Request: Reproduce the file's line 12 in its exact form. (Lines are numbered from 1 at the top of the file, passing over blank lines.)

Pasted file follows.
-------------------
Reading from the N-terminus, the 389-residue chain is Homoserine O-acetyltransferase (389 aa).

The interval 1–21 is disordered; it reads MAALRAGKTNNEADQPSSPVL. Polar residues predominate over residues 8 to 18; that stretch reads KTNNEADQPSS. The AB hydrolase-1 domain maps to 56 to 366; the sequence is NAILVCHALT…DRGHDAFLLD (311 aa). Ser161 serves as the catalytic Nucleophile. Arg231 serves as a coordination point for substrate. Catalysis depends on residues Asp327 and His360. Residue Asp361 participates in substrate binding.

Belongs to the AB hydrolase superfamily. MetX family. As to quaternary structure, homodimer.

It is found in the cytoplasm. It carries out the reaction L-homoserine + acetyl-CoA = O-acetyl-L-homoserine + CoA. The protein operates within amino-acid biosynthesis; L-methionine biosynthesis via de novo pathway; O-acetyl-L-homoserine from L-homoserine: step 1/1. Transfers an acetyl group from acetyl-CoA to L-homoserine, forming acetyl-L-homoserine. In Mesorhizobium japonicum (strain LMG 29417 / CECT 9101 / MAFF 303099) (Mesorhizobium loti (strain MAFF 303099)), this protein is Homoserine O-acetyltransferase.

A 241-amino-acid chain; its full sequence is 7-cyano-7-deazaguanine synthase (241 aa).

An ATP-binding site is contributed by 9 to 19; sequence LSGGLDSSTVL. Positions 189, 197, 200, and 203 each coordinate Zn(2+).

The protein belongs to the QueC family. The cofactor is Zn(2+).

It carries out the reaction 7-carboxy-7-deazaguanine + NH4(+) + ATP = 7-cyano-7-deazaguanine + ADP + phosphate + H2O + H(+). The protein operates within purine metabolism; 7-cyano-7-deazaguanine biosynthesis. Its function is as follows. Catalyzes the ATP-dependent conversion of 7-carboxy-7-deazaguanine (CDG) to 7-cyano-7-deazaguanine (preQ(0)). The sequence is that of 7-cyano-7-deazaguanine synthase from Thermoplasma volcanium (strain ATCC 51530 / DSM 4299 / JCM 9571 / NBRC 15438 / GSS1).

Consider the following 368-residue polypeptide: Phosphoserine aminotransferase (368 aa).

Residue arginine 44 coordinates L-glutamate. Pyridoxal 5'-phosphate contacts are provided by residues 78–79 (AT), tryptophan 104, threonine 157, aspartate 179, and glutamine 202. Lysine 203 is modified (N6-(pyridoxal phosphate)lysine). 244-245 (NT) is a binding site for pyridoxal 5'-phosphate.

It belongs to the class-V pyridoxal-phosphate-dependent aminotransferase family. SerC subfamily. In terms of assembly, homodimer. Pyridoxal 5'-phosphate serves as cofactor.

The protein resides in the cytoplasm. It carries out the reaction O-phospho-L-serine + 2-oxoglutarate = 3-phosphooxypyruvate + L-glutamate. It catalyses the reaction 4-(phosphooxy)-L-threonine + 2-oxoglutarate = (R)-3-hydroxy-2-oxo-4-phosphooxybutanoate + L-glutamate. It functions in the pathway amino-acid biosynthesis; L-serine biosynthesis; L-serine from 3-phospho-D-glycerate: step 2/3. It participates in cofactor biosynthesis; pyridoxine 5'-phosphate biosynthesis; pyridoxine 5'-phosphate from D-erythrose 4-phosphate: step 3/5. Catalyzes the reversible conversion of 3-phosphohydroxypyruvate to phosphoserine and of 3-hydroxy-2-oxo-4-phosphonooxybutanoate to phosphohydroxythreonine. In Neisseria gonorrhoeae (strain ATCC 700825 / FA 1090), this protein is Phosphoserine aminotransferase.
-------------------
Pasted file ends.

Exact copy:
The protein resides in the cytoplasm. It carries out the reaction O-phospho-L-serine + 2-oxoglutarate = 3-phosphooxypyruvate + L-glutamate. It catalyses the reaction 4-(phosphooxy)-L-threonine + 2-oxoglutarate = (R)-3-hydroxy-2-oxo-4-phosphooxybutanoate + L-glutamate. It functions in the pathway amino-acid biosynthesis; L-serine biosynthesis; L-serine from 3-phospho-D-glycerate: step 2/3. It participates in cofactor biosynthesis; pyridoxine 5'-phosphate biosynthesis; pyridoxine 5'-phosphate from D-erythrose 4-phosphate: step 3/5. Catalyzes the reversible conversion of 3-phosphohydroxypyruvate to phosphoserine and of 3-hydroxy-2-oxo-4-phosphonooxybutanoate to phosphohydroxythreonine. In Neisseria gonorrhoeae (strain ATCC 700825 / FA 1090), this protein is Phosphoserine aminotransferase.